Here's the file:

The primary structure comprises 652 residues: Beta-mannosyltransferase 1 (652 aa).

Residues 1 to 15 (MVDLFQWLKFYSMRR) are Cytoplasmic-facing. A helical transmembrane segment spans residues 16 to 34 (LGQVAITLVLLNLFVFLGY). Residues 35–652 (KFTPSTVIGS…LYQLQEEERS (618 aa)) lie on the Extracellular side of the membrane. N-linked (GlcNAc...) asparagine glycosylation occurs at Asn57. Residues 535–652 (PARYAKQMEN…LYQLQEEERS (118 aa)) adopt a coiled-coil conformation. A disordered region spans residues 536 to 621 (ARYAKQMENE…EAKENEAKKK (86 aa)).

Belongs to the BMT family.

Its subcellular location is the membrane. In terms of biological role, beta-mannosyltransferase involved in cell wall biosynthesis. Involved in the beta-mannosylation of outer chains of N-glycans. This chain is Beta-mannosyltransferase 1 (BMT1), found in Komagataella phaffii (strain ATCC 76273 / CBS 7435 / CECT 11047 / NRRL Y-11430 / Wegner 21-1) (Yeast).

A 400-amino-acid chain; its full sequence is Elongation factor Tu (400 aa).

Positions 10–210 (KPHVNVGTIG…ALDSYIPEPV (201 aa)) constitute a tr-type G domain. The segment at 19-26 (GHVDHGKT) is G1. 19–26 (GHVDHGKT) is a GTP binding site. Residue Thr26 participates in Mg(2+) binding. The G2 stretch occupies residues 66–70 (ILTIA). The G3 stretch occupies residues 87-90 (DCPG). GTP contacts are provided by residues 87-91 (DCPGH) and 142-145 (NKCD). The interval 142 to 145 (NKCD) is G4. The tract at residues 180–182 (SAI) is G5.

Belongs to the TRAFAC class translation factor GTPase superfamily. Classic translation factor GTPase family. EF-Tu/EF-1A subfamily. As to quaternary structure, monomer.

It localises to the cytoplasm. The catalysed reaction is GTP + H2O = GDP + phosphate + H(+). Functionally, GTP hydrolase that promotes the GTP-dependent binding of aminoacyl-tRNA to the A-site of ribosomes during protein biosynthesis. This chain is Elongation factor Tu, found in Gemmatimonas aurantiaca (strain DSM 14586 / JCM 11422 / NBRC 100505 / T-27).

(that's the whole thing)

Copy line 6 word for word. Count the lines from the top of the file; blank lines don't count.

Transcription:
Positions 10–210 (KPHVNVGTIG…ALDSYIPEPV (201 aa)) constitute a tr-type G domain. The segment at 19-26 (GHVDHGKT) is G1. 19–26 (GHVDHGKT) is a GTP binding site. Residue Thr26 participates in Mg(2+) binding. The G2 stretch occupies residues 66–70 (ILTIA). The G3 stretch occupies residues 87-90 (DCPG). GTP contacts are provided by residues 87-91 (DCPGH) and 142-145 (NKCD). The interval 142 to 145 (NKCD) is G4. The tract at residues 180–182 (SAI) is G5.